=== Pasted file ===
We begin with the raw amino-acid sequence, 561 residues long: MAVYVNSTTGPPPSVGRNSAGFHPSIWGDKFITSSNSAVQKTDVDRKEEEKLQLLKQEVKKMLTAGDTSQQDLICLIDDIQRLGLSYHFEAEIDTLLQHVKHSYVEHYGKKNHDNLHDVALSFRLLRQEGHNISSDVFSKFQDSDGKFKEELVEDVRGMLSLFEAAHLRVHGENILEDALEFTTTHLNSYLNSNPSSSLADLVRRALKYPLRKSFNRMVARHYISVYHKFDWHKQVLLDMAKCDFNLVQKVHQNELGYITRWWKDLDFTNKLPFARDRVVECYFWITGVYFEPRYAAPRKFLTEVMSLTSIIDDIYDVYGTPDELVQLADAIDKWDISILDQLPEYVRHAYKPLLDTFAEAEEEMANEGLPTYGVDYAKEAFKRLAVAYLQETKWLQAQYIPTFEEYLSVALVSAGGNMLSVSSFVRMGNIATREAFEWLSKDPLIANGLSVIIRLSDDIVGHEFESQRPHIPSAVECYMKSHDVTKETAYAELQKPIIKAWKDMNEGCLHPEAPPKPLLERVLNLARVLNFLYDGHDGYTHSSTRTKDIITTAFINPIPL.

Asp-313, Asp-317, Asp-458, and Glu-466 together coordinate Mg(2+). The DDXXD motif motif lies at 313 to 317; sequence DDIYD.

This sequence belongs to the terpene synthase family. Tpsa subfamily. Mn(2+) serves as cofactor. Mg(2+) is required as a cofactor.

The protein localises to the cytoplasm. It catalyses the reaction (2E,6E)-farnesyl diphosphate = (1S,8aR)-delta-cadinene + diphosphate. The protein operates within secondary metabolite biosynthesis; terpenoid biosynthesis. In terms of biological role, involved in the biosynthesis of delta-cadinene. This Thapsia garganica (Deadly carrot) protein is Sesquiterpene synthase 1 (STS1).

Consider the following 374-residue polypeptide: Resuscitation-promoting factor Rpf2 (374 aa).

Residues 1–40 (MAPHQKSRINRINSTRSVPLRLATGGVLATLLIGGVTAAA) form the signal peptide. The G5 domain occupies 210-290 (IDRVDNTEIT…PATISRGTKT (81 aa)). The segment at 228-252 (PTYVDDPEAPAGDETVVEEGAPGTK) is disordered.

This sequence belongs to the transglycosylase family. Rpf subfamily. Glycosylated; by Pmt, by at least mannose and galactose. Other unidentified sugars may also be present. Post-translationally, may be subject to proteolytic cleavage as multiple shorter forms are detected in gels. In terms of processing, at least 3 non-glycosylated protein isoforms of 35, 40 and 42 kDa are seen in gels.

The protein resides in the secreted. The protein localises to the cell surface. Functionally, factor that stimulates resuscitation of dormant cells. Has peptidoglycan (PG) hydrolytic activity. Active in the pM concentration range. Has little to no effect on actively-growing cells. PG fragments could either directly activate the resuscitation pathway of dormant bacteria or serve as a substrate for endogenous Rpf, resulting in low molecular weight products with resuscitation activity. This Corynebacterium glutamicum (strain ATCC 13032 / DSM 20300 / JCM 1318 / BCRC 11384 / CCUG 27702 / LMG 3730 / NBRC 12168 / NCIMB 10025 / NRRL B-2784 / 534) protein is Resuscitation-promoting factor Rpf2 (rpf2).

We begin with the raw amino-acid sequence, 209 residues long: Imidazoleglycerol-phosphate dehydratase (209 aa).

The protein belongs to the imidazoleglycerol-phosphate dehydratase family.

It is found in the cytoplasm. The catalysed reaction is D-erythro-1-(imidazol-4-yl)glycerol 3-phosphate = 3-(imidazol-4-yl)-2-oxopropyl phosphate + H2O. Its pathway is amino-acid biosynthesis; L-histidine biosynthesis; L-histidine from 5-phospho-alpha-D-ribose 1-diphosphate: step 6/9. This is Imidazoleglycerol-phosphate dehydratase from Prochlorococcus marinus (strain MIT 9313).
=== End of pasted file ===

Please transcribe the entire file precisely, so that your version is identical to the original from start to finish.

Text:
We begin with the raw amino-acid sequence, 561 residues long: MAVYVNSTTGPPPSVGRNSAGFHPSIWGDKFITSSNSAVQKTDVDRKEEEKLQLLKQEVKKMLTAGDTSQQDLICLIDDIQRLGLSYHFEAEIDTLLQHVKHSYVEHYGKKNHDNLHDVALSFRLLRQEGHNISSDVFSKFQDSDGKFKEELVEDVRGMLSLFEAAHLRVHGENILEDALEFTTTHLNSYLNSNPSSSLADLVRRALKYPLRKSFNRMVARHYISVYHKFDWHKQVLLDMAKCDFNLVQKVHQNELGYITRWWKDLDFTNKLPFARDRVVECYFWITGVYFEPRYAAPRKFLTEVMSLTSIIDDIYDVYGTPDELVQLADAIDKWDISILDQLPEYVRHAYKPLLDTFAEAEEEMANEGLPTYGVDYAKEAFKRLAVAYLQETKWLQAQYIPTFEEYLSVALVSAGGNMLSVSSFVRMGNIATREAFEWLSKDPLIANGLSVIIRLSDDIVGHEFESQRPHIPSAVECYMKSHDVTKETAYAELQKPIIKAWKDMNEGCLHPEAPPKPLLERVLNLARVLNFLYDGHDGYTHSSTRTKDIITTAFINPIPL.

Asp-313, Asp-317, Asp-458, and Glu-466 together coordinate Mg(2+). The DDXXD motif motif lies at 313 to 317; sequence DDIYD.

This sequence belongs to the terpene synthase family. Tpsa subfamily. Mn(2+) serves as cofactor. Mg(2+) is required as a cofactor.

The protein localises to the cytoplasm. It catalyses the reaction (2E,6E)-farnesyl diphosphate = (1S,8aR)-delta-cadinene + diphosphate. The protein operates within secondary metabolite biosynthesis; terpenoid biosynthesis. In terms of biological role, involved in the biosynthesis of delta-cadinene. This Thapsia garganica (Deadly carrot) protein is Sesquiterpene synthase 1 (STS1).

Consider the following 374-residue polypeptide: Resuscitation-promoting factor Rpf2 (374 aa).

Residues 1–40 (MAPHQKSRINRINSTRSVPLRLATGGVLATLLIGGVTAAA) form the signal peptide. The G5 domain occupies 210-290 (IDRVDNTEIT…PATISRGTKT (81 aa)). The segment at 228-252 (PTYVDDPEAPAGDETVVEEGAPGTK) is disordered.

This sequence belongs to the transglycosylase family. Rpf subfamily. Glycosylated; by Pmt, by at least mannose and galactose. Other unidentified sugars may also be present. Post-translationally, may be subject to proteolytic cleavage as multiple shorter forms are detected in gels. In terms of processing, at least 3 non-glycosylated protein isoforms of 35, 40 and 42 kDa are seen in gels.

The protein resides in the secreted. The protein localises to the cell surface. Functionally, factor that stimulates resuscitation of dormant cells. Has peptidoglycan (PG) hydrolytic activity. Active in the pM concentration range. Has little to no effect on actively-growing cells. PG fragments could either directly activate the resuscitation pathway of dormant bacteria or serve as a substrate for endogenous Rpf, resulting in low molecular weight products with resuscitation activity. This Corynebacterium glutamicum (strain ATCC 13032 / DSM 20300 / JCM 1318 / BCRC 11384 / CCUG 27702 / LMG 3730 / NBRC 12168 / NCIMB 10025 / NRRL B-2784 / 534) protein is Resuscitation-promoting factor Rpf2 (rpf2).

We begin with the raw amino-acid sequence, 209 residues long: Imidazoleglycerol-phosphate dehydratase (209 aa).

The protein belongs to the imidazoleglycerol-phosphate dehydratase family.

It is found in the cytoplasm. The catalysed reaction is D-erythro-1-(imidazol-4-yl)glycerol 3-phosphate = 3-(imidazol-4-yl)-2-oxopropyl phosphate + H2O. Its pathway is amino-acid biosynthesis; L-histidine biosynthesis; L-histidine from 5-phospho-alpha-D-ribose 1-diphosphate: step 6/9. This is Imidazoleglycerol-phosphate dehydratase from Prochlorococcus marinus (strain MIT 9313).